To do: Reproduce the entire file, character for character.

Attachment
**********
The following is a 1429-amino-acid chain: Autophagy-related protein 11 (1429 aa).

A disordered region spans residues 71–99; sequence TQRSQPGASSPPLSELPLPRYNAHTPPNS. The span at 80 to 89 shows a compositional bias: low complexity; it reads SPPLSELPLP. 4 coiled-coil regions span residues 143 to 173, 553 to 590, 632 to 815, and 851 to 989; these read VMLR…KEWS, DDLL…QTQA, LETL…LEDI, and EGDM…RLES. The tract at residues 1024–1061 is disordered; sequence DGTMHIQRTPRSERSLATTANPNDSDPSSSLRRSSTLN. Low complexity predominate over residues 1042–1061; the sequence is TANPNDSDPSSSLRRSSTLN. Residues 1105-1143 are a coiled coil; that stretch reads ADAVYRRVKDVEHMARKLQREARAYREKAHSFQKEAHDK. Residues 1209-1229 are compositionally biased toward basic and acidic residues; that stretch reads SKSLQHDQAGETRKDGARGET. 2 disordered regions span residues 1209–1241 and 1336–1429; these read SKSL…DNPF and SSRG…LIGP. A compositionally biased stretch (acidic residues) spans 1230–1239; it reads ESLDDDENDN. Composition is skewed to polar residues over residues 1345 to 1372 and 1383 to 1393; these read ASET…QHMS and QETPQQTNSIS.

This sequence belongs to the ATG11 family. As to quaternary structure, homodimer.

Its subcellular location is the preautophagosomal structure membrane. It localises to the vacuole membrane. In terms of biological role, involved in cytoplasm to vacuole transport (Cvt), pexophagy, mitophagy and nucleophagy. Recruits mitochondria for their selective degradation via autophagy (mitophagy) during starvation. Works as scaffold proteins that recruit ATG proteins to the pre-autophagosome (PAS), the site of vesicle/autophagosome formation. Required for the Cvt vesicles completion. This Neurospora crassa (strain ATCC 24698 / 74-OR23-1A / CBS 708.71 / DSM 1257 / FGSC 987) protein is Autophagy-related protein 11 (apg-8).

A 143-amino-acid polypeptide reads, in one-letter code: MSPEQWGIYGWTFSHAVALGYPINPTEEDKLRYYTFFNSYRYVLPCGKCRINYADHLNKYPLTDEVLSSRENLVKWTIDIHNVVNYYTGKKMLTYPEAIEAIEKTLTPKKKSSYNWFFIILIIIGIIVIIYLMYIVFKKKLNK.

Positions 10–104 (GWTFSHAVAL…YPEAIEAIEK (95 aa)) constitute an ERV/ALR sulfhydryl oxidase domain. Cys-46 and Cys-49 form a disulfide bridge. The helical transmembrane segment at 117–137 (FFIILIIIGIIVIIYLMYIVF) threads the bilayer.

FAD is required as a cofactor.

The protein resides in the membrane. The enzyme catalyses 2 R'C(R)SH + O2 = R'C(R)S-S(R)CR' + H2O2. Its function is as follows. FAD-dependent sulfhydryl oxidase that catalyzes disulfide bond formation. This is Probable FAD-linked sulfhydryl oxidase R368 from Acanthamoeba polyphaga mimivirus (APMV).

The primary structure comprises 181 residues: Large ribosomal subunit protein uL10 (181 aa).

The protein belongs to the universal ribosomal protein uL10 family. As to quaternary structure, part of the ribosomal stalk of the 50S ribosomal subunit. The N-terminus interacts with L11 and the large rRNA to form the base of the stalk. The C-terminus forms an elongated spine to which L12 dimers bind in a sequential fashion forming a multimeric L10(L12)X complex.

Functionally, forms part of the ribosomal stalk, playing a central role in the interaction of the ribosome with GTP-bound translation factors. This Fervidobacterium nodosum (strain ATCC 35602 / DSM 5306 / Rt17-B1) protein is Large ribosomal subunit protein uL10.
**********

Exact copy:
The following is a 1429-amino-acid chain: Autophagy-related protein 11 (1429 aa).

A disordered region spans residues 71–99; sequence TQRSQPGASSPPLSELPLPRYNAHTPPNS. The span at 80 to 89 shows a compositional bias: low complexity; it reads SPPLSELPLP. 4 coiled-coil regions span residues 143 to 173, 553 to 590, 632 to 815, and 851 to 989; these read VMLR…KEWS, DDLL…QTQA, LETL…LEDI, and EGDM…RLES. The tract at residues 1024–1061 is disordered; sequence DGTMHIQRTPRSERSLATTANPNDSDPSSSLRRSSTLN. Low complexity predominate over residues 1042–1061; the sequence is TANPNDSDPSSSLRRSSTLN. Residues 1105-1143 are a coiled coil; that stretch reads ADAVYRRVKDVEHMARKLQREARAYREKAHSFQKEAHDK. Residues 1209-1229 are compositionally biased toward basic and acidic residues; that stretch reads SKSLQHDQAGETRKDGARGET. 2 disordered regions span residues 1209–1241 and 1336–1429; these read SKSL…DNPF and SSRG…LIGP. A compositionally biased stretch (acidic residues) spans 1230–1239; it reads ESLDDDENDN. Composition is skewed to polar residues over residues 1345 to 1372 and 1383 to 1393; these read ASET…QHMS and QETPQQTNSIS.

This sequence belongs to the ATG11 family. As to quaternary structure, homodimer.

Its subcellular location is the preautophagosomal structure membrane. It localises to the vacuole membrane. In terms of biological role, involved in cytoplasm to vacuole transport (Cvt), pexophagy, mitophagy and nucleophagy. Recruits mitochondria for their selective degradation via autophagy (mitophagy) during starvation. Works as scaffold proteins that recruit ATG proteins to the pre-autophagosome (PAS), the site of vesicle/autophagosome formation. Required for the Cvt vesicles completion. This Neurospora crassa (strain ATCC 24698 / 74-OR23-1A / CBS 708.71 / DSM 1257 / FGSC 987) protein is Autophagy-related protein 11 (apg-8).

A 143-amino-acid polypeptide reads, in one-letter code: MSPEQWGIYGWTFSHAVALGYPINPTEEDKLRYYTFFNSYRYVLPCGKCRINYADHLNKYPLTDEVLSSRENLVKWTIDIHNVVNYYTGKKMLTYPEAIEAIEKTLTPKKKSSYNWFFIILIIIGIIVIIYLMYIVFKKKLNK.

Positions 10–104 (GWTFSHAVAL…YPEAIEAIEK (95 aa)) constitute an ERV/ALR sulfhydryl oxidase domain. Cys-46 and Cys-49 form a disulfide bridge. The helical transmembrane segment at 117–137 (FFIILIIIGIIVIIYLMYIVF) threads the bilayer.

FAD is required as a cofactor.

The protein resides in the membrane. The enzyme catalyses 2 R'C(R)SH + O2 = R'C(R)S-S(R)CR' + H2O2. Its function is as follows. FAD-dependent sulfhydryl oxidase that catalyzes disulfide bond formation. This is Probable FAD-linked sulfhydryl oxidase R368 from Acanthamoeba polyphaga mimivirus (APMV).

The primary structure comprises 181 residues: Large ribosomal subunit protein uL10 (181 aa).

The protein belongs to the universal ribosomal protein uL10 family. As to quaternary structure, part of the ribosomal stalk of the 50S ribosomal subunit. The N-terminus interacts with L11 and the large rRNA to form the base of the stalk. The C-terminus forms an elongated spine to which L12 dimers bind in a sequential fashion forming a multimeric L10(L12)X complex.

Functionally, forms part of the ribosomal stalk, playing a central role in the interaction of the ribosome with GTP-bound translation factors. This Fervidobacterium nodosum (strain ATCC 35602 / DSM 5306 / Rt17-B1) protein is Large ribosomal subunit protein uL10.